Nostalgia II

The other event that inspired nostalgia this weekend was my going to see Watchmen. For those of you who don’t know, Watchmen was THE COMIC of the 1980s. It was well written, excellently illustrated and dealt with more than just superheroes being super. It brought the comic book world into a much more realistic place with flawed heroes, sticky ethical situations, and real questions about why someone became a hero in the first place. And that just scratches the surface of the issues raised by Watchmen, but having said all of that it reads very much as a product of its time, namely the Cold War. Sure, there is a lot that doesn’t revolve around the geopolitical conflict of the 1980s, but Alan Moore obviously had an ax grind in regards to the global climate of the time, the place of the United States within said climate and where he eventually saw things going. The movie is an alternate reality, like the comic (more on this in a minute), and it is set in the same year as the original story, 1985. Of course Alan Moore’s dystopic vision did not come to pass and the threat of nuclear holocaust was averted and anxiety of such an outcome feels almost quaint in retrospect. It makes the movie almost feel like a time capsule. This isn’t helped by the fact that Zach Snyder, the director, practically lifts images and dialogue from the pages of the comic and uses them throughout the film. As the critic from Entertainment Weekly commented, he stayed too true to the comic. At some point there needs to be a break between the mediums, what necessarily works in a comic book doesn’t always work in a movie. Snyder used the same technique in 300 and gained far too much praise for it in that film as well. In short it is less of an homage and more like a rip off.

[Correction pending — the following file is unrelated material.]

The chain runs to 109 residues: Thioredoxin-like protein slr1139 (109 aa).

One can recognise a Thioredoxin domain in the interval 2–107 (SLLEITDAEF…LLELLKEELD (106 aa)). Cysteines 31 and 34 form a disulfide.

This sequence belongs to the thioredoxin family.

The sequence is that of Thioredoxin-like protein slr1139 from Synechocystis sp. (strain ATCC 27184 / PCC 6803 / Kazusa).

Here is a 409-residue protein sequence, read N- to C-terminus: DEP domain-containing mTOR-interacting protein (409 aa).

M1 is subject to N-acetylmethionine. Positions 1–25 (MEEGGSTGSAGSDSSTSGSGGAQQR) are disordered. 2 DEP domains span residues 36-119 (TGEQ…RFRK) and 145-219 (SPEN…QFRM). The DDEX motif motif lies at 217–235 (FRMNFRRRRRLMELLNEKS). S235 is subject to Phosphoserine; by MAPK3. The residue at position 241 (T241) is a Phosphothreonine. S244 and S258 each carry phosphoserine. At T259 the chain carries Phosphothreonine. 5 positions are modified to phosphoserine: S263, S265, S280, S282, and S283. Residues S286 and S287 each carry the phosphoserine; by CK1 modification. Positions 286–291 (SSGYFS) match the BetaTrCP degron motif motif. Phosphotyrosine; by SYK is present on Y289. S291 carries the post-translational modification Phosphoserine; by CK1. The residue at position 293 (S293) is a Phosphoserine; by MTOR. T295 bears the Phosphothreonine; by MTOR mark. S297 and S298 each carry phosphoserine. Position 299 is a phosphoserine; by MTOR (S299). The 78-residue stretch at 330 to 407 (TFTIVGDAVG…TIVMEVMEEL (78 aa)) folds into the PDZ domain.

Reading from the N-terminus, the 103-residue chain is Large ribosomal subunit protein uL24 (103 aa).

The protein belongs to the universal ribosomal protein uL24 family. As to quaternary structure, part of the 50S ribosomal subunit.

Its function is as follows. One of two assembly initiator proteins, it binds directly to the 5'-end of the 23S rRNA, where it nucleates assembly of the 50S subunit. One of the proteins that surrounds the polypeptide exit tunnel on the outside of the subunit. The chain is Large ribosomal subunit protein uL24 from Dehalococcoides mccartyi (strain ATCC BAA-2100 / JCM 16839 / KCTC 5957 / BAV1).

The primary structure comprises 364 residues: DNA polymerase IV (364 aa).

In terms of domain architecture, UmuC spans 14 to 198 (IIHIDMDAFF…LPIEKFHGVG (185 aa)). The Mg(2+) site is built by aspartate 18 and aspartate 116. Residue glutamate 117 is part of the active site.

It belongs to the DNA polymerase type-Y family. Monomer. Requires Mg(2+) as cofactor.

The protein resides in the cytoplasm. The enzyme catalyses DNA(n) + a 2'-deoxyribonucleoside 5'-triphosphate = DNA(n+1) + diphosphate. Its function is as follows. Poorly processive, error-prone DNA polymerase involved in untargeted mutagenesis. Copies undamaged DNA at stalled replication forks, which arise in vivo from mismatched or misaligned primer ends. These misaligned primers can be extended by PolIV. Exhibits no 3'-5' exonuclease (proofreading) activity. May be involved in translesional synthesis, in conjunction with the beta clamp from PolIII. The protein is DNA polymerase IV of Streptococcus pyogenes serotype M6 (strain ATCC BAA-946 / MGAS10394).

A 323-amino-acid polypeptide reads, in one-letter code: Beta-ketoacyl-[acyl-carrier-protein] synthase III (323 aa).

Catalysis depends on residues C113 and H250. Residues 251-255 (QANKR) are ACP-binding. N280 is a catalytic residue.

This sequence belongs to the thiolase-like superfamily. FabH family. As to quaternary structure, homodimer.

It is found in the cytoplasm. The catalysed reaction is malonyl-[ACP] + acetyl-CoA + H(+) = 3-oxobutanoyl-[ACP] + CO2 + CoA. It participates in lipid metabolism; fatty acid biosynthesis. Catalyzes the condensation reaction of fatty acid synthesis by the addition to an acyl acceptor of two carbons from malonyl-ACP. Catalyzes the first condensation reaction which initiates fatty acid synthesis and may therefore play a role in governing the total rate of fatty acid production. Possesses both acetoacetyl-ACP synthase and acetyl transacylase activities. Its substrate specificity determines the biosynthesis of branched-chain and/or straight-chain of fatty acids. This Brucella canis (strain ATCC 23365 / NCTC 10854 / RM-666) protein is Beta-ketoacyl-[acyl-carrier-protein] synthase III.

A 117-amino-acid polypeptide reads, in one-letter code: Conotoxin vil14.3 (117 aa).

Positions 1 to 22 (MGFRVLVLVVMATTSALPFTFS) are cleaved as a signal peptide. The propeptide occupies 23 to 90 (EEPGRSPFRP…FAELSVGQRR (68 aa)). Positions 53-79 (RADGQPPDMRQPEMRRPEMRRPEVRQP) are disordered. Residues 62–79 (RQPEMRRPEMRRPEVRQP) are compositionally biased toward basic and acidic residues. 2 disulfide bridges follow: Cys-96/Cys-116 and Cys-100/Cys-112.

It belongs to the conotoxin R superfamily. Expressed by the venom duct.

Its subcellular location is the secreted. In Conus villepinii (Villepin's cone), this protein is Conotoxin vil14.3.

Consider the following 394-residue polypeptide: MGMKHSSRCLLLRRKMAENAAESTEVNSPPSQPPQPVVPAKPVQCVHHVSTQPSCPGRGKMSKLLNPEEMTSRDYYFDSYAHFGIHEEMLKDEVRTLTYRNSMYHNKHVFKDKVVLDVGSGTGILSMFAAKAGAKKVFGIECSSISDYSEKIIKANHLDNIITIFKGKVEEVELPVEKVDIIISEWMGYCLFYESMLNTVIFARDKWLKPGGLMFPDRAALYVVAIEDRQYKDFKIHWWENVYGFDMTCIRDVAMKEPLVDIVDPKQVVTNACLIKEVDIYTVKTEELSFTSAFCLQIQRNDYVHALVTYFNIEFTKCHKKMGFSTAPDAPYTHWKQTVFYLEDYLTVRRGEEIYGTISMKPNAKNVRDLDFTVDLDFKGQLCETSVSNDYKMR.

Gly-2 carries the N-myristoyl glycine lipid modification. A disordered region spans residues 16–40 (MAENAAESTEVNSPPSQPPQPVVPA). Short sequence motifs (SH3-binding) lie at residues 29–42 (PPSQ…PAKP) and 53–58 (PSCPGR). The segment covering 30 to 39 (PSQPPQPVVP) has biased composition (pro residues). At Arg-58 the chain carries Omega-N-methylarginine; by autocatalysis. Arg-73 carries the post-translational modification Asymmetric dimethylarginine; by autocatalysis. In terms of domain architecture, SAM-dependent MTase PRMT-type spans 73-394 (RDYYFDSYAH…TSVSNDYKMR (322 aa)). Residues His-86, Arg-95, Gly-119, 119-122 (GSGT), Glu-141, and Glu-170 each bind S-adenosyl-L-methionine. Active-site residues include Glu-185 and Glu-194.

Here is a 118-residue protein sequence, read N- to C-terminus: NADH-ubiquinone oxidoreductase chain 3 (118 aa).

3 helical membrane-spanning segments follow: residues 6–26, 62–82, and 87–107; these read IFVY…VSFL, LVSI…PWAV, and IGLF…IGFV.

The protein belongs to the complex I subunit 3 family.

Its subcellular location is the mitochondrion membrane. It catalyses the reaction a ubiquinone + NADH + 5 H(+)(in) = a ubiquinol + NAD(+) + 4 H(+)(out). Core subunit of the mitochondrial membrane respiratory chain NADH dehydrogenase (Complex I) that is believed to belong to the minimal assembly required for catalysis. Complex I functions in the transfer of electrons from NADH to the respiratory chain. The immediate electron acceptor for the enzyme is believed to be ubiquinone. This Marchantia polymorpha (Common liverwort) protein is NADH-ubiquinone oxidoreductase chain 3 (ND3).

What’s more, it isn’t 1985 anymore. I’m not discovering mature material for the first time. The movie centers on the crime solving plot line, probably the least interesting aspect of the comic, but the rest of the subtext isn’t as enthralling as it once was. My tastes have expanded and matured from the time I was fifteen. Or as Art Spigelman said when asked about Watchmen “it’s like doing an elaborate cross stitch puzzle only to decode the secret message that says, ‘have a nice day.’” The world has moved beyond the point were Watchmen was first introduced. There is a host of global issues and topics that could have been addressed still using the same characters and internal struggles they face, those themes are timeless, the Cold War is not. Also superheroes, especially their film adaptations, are influenced by Moore and Gibbons work, but have pushed beyond it. When the Dark Knight sets the standard for comic films, Snyder missed the opportunity to use Watchmen to go even further, instead settling for a glossy copy of the original book.

Perhaps I’m being a little too hard on Watchmen. I did enjoy the movie, after all. However it did produce the feeling one gets when passing through their hometown. It’s nice to see some things haven’t changed, but sometimes things need to change in order to stay relevant.


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